Boats and Couches
Yep, there we were on the last day of October, admittedly kind of expecting an upgrade after our previous boating experience in Korea (read about it HERE) and we were right! There were to be upgrades, just sadly not for us. Alexandria and Miguel, the Spaniards we'd met in line at the Busan Port had scored a private cabin no extra charge. We faced the next ten hours together with twenty other plebs in the group floor sleeping rooms. This was of course not a problem at all, as we are more than capable of sharing a bit of space, and thankfully the hours of the night passed quickly.
There she was, the beautiful seaside Fukuoka greeted us warmly and, warmer still were the coffees we bought from the heated section of the fridge in our first convenience store. Strange but true, 'we could get used to this kind of convenience!' we thought together. Breakfast was cooked in a park full of crazies and homeless: so we fitted right in. As it was early morning, we watched superbly uniformed boys and girls riding Dutch bikes to schools, their bags slung over their shoulders and their handlebar baskets full of books.
The day was mostly people-watching the hours away, noting the surprising amount of infrastructure for the blind throughout the city streets – and then we sat and saw the blind people using it! Foot-watching is a more apt way to describe what we did, hunched over on the stoop of 7Eleven we watched super 'kawaii' (cute) chicks in 'sugoi' (incredible) kicks (shoes) shaloop their way by. We heard great gaggles of girls clip-clop past: their heels towering but their heights still rather limited. Stranger still we watched men, women and children join the teenagers in their strange fashion: wearing shoes four sizes too big!
After almost missing our rendezvous with our couchsurfing host, we got to know some information about teaching English in Japan. The JET program employs native English speakers to be teaching assistants and although this is an excellent idea in principle, in practise it sometimes seems to be little more than a novelty: the westerner in the corner is the elephant in the room – Japanese culture doesn't really want any other influence other than its own.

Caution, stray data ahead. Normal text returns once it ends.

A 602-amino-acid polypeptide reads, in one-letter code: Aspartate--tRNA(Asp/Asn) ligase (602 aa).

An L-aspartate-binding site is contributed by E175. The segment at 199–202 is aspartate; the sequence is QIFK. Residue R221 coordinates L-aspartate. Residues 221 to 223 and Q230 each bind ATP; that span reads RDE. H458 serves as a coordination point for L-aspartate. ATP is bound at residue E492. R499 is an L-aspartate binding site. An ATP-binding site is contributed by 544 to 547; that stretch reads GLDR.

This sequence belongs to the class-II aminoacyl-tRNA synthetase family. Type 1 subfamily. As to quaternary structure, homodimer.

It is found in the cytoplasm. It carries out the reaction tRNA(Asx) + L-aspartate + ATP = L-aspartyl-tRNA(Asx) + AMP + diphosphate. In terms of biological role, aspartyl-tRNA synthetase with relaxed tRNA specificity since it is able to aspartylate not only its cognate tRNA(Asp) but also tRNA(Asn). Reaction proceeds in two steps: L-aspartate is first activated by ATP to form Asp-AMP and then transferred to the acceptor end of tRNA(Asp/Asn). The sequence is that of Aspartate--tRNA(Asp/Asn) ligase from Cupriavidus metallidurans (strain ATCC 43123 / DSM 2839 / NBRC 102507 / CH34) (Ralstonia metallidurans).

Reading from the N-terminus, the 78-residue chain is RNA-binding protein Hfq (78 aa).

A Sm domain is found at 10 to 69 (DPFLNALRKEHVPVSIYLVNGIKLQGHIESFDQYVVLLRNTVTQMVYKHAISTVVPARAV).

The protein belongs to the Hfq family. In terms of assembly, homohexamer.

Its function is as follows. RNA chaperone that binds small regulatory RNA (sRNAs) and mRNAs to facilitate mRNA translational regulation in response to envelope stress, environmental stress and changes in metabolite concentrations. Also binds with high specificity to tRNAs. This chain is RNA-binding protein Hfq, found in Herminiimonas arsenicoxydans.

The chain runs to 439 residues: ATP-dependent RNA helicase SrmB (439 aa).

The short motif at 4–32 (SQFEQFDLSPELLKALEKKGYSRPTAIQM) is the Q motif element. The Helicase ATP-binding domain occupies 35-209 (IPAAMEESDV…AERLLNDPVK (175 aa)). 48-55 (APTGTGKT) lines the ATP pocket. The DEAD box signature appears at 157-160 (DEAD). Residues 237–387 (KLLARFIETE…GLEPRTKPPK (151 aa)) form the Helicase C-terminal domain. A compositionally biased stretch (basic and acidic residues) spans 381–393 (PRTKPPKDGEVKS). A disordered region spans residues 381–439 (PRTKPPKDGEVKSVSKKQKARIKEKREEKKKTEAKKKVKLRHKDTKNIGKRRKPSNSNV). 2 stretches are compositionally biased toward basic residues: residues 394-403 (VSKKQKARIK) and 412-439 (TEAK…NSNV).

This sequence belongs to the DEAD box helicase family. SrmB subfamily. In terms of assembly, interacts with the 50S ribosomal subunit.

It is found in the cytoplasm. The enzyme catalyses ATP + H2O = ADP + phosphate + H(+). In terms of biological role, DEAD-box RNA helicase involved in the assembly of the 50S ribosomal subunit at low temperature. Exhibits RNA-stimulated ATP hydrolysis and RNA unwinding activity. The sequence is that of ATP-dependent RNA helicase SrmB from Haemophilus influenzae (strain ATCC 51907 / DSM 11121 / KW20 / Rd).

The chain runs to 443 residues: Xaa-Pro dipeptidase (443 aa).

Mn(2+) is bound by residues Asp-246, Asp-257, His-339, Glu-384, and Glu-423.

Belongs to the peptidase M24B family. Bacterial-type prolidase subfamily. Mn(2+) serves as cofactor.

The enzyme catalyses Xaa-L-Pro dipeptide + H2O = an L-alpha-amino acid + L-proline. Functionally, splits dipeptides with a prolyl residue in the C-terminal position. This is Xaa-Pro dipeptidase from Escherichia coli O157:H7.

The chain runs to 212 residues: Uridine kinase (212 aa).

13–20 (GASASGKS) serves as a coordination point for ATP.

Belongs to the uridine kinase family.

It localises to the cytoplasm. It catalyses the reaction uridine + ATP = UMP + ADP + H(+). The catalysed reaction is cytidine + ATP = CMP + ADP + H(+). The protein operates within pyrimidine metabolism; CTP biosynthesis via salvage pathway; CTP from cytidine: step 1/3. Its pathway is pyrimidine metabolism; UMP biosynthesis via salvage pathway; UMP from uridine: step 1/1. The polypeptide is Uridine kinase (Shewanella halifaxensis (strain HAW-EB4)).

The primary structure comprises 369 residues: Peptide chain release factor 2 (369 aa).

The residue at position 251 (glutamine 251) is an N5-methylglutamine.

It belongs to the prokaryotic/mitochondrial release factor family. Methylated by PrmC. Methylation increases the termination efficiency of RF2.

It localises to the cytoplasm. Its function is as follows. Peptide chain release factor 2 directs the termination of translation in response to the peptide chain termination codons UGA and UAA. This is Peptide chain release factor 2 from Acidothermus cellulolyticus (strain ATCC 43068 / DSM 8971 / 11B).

That first night we joined Ryan for a JET program horror movie night in the ongoing celebration of Halloween. We and some other westerners enjoyed a very strange, and creepy Japanese flick called Hausu. At Olivia's house there was home made food, gyoza, red wind and just a little craziness imbibed that night.
We stayed three nights with Ryan and had a rather quiet, relaxing time. We did visit the red light district of Fukuoka and ate some scrumptious authentic Indian food. And then it was unfortunately time to go, only unfortunate because it was raining in sheets and buckets and other household items.
Wild camping in parks has many perks
After it rained all day on us, darkness crept in and brought some fair weather and a breath of dry relief. We pedalled out towards an island and disturbed a whole family of wild boars in a field! The Mumma Pig was bounding through the rice fields, masquerading as a gleeful dog – ears flapping, until we got close enough to watch her loopy tail and pointy ears retreating with seven piglets in tow. All that night in our side-of-the-road camp spot we heard them rustling, snorting and rooting around.